Legislation Introduced to Assist Churches and Nonprofits with Unemployment Benefits Cash Flow

On June 19, 2020, bipartisan legislation, the Protecting Nonprofits from Catastrophic Cash Flow Strain Act, was introduced by U.S. Sens. Sherrod Brown (D-OH), Tim Scott (R-SC), Ron Wyden (D-OR) and Chuck Grassley (R-IA) to help churches and nonprofits.

Many churches and nonprofits are “reimbursing employers” (also known as reimbursable employers), meaning they pay their share of unemployment taxes by reimbursing states for 100 percent of the unemployment benefits collected by their former employees. Most states periodically bill reimbursing employers for benefits paid out during that period to their former employees. In turn, employers who opt for this payment method are not obligated to pay unemployment insurance payroll taxes.

Recognizing that some reimbursing employers would be unable to cover all of their unemployment costs, the CARES Act allows nonprofits to reimburse only 50 percent to the states while the federal government covered the other 50. However, guidance issued by the Department of Labor in April, requires states to collect 100 percent of unemployment costs from nonprofits up front and reimburse them later. The Senators’ bill would clarify that nonprofits are only required to provide 50 percent in payments up front. The net cost to the employer and the federal government would remain the same (50 percent of the cost is borne by the employer and 50 percent by the federal government), but the impact on the cash flow would free up much needed money for nonprofits.

Under current law and guidance, former and furloughed employees of a church or nonprofit organization file unemployment insurance claims collectively amounting to $25,000 in a given calendar quarter. The state workforce agency bills the church or nonprofit for $25,000 at the end of the quarter, at which point the church or nonprofit must pay the full bill or risk financial penalties. If the employer can pay the full bill, then the state can ultimately reimburse it for $12,500, provided by the federal government for this express purpose.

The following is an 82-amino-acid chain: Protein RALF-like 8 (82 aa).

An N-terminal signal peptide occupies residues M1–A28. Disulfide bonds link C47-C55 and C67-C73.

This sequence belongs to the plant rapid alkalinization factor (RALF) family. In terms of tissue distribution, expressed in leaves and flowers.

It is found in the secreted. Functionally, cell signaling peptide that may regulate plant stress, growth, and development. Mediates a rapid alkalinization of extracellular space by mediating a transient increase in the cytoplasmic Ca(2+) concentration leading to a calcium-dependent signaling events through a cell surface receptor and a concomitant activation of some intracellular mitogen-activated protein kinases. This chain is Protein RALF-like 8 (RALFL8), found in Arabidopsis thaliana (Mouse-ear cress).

Under this legislation, before the church or nonprofit pays any portion of its bill, the state workforce agency uses a federal transfer to the state unemployment trust fund to effectively reduce the bill to $12,500, which the church or nonprofit can pay without needing to pay the full $25,000 first.

For many churches and nonprofit employers, the requirement to pay 100% of the UI (Unemployment Insurance) bill before securing relief exacerbates the financial impact of historically high claims triggered by the pandemic, increasing the risk of further layoffs, closures, or substantial reductions in services. This legislation would enable states to provide the CARES Act’s 50% emergency relief to reimbursing employers without requiring these churches and nonprofits to pay their full bill first.

Stay tuned to ECFA’s In the News for the latest information on the status of this bill and other potential legislation churches and nonprofit organizations.


This text is provided with the understanding that ECFA is not rendering legal, accounting, or other professional advice or service. Professional advice on specific issues should be sought from an accountant, lawyer, or other professional.

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